Powerful new drug Dsuvia sparks fears amid opioid epidemic


A new drug approved by the FDA has caught the attention of those on the front lines of fighting the opioid epidemic.

Dsuvia, made by a 13-year-old California-based company, AcelRx Pharmaceuticals, is a powerful opioid that is 50 to 100 times more potent than morphine and stronger than fentanyl.

>> On AJC.com: Opioid prescriptions now require a database check

It’s “very scary,” said Alpharetta, Georgia, resident Dawn Camarda, who formed the Blake Meier New Life Foundation after her 26-year-old son died of a fentanyl overdose in a West Palm Beach, Florida, motel room in 2016.

Before the drug was approved, she said: “If this drug does make it through, I certainly hope there are strict regulations. If this drug hits the street, it will be even more devastating than fentanyl. I wish the drug companies would work on a nonaddictive painkiller rather than a more potent opioid, as we all know this new drug will become a big issue with addiction.”

>> On AJC.com: Georgia mother wonders if she missed early signs of addiction

The U.S. Food and Drug Administration’s Anesthetic and Analgesic Drug Products Advisory Committee last month voted 10-3 to approve Dsuvia. The FDA gave final approval Friday.

The fast-acting product contains a synthetic painkiller known as sufentanil and is meant to be taken in a supervised medical setting, such as a hospital emergency department. The new product comes in tablet form that dissolves quickly under the tongue.

Dr. Pamela Palmer, co-founder and chief medical officer at AcelRx, defended the drug.

It fills a much-needed gap, she said.

>> On MyAJC.com: Doctors and the opioid crisis: An AJC investigation

“It’s not at all for prescription use, and it’s certainly not for use at home,” Palmer said.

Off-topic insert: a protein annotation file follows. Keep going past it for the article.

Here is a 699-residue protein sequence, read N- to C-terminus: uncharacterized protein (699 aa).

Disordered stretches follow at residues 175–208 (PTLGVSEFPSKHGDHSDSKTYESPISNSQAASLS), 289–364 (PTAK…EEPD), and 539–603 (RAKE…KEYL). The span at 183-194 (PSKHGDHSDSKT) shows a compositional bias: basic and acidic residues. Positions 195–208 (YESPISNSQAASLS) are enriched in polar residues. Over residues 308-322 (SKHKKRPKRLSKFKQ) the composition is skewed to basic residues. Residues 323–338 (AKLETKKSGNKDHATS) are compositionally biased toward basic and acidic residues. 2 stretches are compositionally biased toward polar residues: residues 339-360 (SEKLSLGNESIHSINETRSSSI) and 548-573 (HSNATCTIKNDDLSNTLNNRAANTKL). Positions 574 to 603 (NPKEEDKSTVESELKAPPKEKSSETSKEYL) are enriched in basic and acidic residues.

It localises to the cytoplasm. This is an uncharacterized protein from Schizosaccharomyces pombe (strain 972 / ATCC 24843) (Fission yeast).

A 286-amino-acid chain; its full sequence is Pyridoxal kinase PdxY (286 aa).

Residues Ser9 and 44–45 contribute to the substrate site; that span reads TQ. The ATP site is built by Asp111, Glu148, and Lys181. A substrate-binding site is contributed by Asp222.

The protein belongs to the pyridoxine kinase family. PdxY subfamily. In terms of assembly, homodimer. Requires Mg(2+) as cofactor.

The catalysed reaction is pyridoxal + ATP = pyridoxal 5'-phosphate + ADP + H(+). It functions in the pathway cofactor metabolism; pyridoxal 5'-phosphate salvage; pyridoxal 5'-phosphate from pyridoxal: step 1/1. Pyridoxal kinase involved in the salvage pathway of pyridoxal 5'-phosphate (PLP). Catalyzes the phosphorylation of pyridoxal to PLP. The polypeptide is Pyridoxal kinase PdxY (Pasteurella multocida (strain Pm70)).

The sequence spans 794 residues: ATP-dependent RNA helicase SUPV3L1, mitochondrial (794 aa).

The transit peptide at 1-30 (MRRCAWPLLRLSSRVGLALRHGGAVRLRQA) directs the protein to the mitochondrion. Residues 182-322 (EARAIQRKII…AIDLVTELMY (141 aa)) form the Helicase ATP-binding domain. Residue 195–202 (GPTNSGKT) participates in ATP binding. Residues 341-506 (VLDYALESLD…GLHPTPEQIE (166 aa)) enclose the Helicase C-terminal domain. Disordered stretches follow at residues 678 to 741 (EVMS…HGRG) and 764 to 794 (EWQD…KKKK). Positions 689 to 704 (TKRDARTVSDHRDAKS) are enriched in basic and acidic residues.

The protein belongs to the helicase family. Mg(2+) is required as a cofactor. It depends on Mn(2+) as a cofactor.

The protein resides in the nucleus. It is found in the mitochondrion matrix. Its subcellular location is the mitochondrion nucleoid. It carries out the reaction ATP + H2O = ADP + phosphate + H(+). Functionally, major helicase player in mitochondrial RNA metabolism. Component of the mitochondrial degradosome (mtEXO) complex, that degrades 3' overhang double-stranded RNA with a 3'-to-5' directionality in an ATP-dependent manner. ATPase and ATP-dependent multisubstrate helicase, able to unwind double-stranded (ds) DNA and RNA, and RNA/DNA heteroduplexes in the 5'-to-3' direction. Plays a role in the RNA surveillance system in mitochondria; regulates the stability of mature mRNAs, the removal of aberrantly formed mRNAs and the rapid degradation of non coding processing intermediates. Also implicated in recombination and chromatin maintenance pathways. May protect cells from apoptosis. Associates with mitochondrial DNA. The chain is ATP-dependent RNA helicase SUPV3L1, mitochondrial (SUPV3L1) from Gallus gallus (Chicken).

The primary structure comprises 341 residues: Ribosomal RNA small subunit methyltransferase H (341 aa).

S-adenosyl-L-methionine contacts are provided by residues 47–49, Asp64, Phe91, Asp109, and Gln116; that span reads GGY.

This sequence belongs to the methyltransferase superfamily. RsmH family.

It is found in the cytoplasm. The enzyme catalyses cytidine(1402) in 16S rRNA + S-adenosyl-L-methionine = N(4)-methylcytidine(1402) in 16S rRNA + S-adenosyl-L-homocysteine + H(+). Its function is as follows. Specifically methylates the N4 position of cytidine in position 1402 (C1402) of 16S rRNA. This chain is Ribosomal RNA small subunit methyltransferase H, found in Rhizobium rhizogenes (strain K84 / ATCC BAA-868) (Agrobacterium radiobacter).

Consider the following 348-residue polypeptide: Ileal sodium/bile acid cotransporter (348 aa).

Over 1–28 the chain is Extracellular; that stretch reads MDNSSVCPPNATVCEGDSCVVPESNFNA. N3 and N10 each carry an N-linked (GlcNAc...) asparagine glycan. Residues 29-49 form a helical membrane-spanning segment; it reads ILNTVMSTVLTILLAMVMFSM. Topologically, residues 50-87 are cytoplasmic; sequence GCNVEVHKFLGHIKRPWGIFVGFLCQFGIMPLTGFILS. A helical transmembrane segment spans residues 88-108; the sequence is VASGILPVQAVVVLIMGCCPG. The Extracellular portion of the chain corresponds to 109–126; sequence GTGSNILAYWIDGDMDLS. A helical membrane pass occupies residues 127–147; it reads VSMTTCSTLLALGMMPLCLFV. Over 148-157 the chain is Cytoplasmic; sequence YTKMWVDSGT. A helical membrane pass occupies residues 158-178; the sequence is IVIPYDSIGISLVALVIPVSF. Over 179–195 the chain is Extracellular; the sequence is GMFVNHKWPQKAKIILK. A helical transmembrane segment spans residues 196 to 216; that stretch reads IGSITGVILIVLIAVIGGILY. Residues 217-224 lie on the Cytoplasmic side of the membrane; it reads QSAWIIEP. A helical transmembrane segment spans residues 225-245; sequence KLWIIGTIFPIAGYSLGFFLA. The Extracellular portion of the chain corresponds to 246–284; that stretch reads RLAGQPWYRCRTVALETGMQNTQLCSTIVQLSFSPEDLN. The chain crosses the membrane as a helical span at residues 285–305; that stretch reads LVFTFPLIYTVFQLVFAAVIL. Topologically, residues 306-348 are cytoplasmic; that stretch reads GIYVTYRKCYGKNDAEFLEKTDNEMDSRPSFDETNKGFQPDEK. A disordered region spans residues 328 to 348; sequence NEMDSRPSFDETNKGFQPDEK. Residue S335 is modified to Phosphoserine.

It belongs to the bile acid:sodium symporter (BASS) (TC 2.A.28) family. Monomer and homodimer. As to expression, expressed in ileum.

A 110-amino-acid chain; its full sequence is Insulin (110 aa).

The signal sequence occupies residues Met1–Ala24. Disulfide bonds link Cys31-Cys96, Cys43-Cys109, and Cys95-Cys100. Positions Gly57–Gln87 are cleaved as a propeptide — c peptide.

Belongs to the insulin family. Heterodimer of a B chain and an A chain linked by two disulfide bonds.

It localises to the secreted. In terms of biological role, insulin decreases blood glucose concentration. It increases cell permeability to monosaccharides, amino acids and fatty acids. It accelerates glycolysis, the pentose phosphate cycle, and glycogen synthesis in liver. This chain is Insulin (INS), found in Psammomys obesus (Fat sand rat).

The product is for moderate and severe pain.

“There is currently no way available to rapidly treat your pain without sticking you with a needle,” Palmer said. “If you broke your femur and are obese or elderly or on a blood thinner, that can be very painful with a lot of bruising. If you take a pill, you have to swallow it with water and wait for it to kick in, which could take up to an hour. Right now, that’s all that’s available. For the first time, we’ve developed a small tablet that goes under the tongue and dissolves in about six minutes.”

>> On AJC.com: Former high school quarterback overdosed – and lived to tell his story

There aren’t pain medications like that currently available for patients who don’t have cancer.

Attention on Dsuvia comes during a rare bipartisan effort, in which President Donald Trump recently signed sweeping legislation that, among other things, improves access to treatment and authorizes research into nonaddictive drugs that could be used for controlling pain.

So the fact an even more powerful drug is getting approved is confusing to Farley Barge, co-founder of Navigate Recovery Gwinnett. He has watched several relatives and friends struggle with opioid and alcohol addiction.

“Like most of the opioid drugs, the potential for abuse is great," he said.

He’s worried that the drug could still fall into the wrong hands, especially if there is demand.

“We know that one reason people give for taking drugs is that typically what a patient is taking stops working over time," he said. "Their tolerance level for opioids increases. So this drug is just another step in the process. I question whose interests we’re watching out for here.”

>> Read more trending news